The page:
conservation

Hatchery Fish
6:46 am
Thu June 7, 2012

NW Tribes Working on Hatchery Reform Using Genetics

There is a growing concern that hatcheries could cause our Northwest fish to lose their wild streak -- and ability to survive. A laboratory in Idaho hopes to change that. Earthfix reporter Aaron Kunz explains.

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Sea Lion Poaching
7:01 am
Wed June 6, 2012

Sea Lions Found In Columbia River Killed By Gunshot

Since April, 20 sea lions have washed up dead in Oregon and Washington. EarthFix’s Ashley Ahearn reports the majority of the animals were shot.

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Sandhill Crane Recovery
6:24 am
Tue June 5, 2012

Sandhill Cranes Make A Noisy Comeback In The Cascades

A pair of Sandhill Cranes nesting near Howard Prairie Lake, in the Cascades.
Photo by Amelia Templeton Earthfix

Hunters once killed nearly all the greater sandhill cranes in Oregon and Washington. But the local crane population has made a comeback. In June, in the mountain lakes of the Cascades, you might hear a pair defending its nest. Amelia Templeton reports.

Most sandhill crane chicks hatch in May. If you get too close to a nest, mom and dad will throw back their heads and beat their wings. This pair is nesting near Howard Prairie Lake, in the Cascades. The adults are grey, with red caps. And they’re about the size and weight of a sixth grader.

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Black-Tailed Deer Research
6:23 am
Fri June 1, 2012

Managing Black-Tailed Deer Through Their Diets

A black-tailed deer grazes on the Palouse.
Photo by Courtney Flatt Northwest News Network

PULLMAN, Wash. – Black-tailed deer roam forested areas of western Washington and Oregon, but some say their numbers are declining. Scientists suspect that’s because these deer are having trouble finding food to eat. Correspondent Courtney Flatt spoke with researchers who are studying black-tailed deer’s diet. Once they know what deer like to munch on, wildlife managers can make sure those plants keep growing in the wild.

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Wildlife Forensics
7:32 am
Fri May 25, 2012

In Ashland, A Crime Lab For 34,000 Species

The illegal trade of wildlife is big business- worth an estimated $5 billion a year, and growing. But who do you call to investigate a crime when the victim is an elephant, or a butterfly?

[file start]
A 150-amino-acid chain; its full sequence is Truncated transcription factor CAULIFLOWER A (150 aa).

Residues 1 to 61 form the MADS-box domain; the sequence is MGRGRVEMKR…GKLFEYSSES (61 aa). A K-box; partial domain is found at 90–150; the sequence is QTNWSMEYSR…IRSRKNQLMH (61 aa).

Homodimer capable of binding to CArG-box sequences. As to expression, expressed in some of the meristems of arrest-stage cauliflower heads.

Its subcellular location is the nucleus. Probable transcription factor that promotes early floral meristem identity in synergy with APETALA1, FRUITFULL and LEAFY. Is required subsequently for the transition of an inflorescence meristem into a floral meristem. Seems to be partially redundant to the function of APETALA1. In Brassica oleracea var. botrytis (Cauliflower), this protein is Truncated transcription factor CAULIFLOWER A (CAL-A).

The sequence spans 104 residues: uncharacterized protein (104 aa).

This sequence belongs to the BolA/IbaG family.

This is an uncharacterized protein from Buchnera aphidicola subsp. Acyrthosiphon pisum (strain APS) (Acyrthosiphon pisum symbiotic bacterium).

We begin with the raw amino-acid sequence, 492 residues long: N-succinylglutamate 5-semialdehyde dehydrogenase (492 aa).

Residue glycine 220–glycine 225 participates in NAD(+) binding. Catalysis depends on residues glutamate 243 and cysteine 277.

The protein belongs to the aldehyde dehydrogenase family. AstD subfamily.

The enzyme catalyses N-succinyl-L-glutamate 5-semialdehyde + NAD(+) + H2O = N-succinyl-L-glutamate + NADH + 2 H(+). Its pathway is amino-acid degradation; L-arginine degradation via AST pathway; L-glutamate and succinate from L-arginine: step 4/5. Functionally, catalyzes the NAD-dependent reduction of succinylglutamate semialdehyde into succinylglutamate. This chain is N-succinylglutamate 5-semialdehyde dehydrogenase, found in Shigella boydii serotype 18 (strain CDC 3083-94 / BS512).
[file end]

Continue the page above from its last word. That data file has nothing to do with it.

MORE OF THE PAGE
Turns out, there’s only one forensics team in the world that can handle crimes involving thousands of rare and endangered species. The team works at the U.S Fish and Wildlife Forensics Lab in Ashland, Oregon. The lab isn’t open to the public. But reporter Amelia Templeton got a glimpse inside.

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Water Conservation
6:38 am
Fri May 18, 2012

Water Conservation Linked to Energy

A Northwest environmental group is offering a new reason to conserve water: it’s a way to save energy and shrink your carbon footprint. Aaron Kunz explains.

Conservation group Idaho Rivers United monitored 15 water providers in western Idaho to see how much energy they used. It’s the first research of its kind in the country -- and it’s attracting attention.

Liz Paul of Idaho Rivers United says the group hopes the information gives the public a new way of thinking about the water they use.

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Climate Change Adaptation
6:09 am
Tue May 15, 2012

Study Indicates Some Animals Can't Outpace Climate Change

A study released Monday by the U.S. National Academy of Sciences indicates that some mammals might be unable to keep up with environmental changes. Aaron Kunz explains what that means for the Pacific Northwest.

The study looked at nearly 500 species in North and South America. It determined that close to 10 percent will not be able change habitat in order to keep pace with climate change.

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Salmon Hatcheries
6:11 am
Mon May 14, 2012

New Research: Hatchery Salmon Posing Problems For Wild Stocks

In the early part of the 20th century, when many Northwestern rivers were dammed, fish hatcheries provided a way to keep salmon in rivers. But now an estimated 5 billion hatchery fish are released into the Pacific every year. A collection of research released Monday highlights possible concerns about how all those hatchery fish might be impacting wild stocks. Ashley Ahearn reports.

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Logging Lawsuit
5:57 am
Tue May 8, 2012

Conservation Groups Sue to Stop Logging Project

Conservation organizations will proceed with a legal challenge of the Goose Logging Project in the McKenzie River Watershed in the Willamette National Forest. KLCC's Christina Kempster has more on the story.

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Rescued Owls
6:37 am
Mon May 7, 2012

The Case of the Great Horned Owl Mix Up

Western Screech Owlets at Washington State University.
Photo by Courtney Flatt Northwest News Network

Nine fluffy owlets recently turned up at Washington State University’s Veterinary Teaching Hospital. Doctors thought the babies looked like great horned owls. But to their surprise, the owlets turned out to be an even more unusual species. As correspondent Courtney Flatt reports, help poured in from around the country to solve the tiny owls’ identity crisis.

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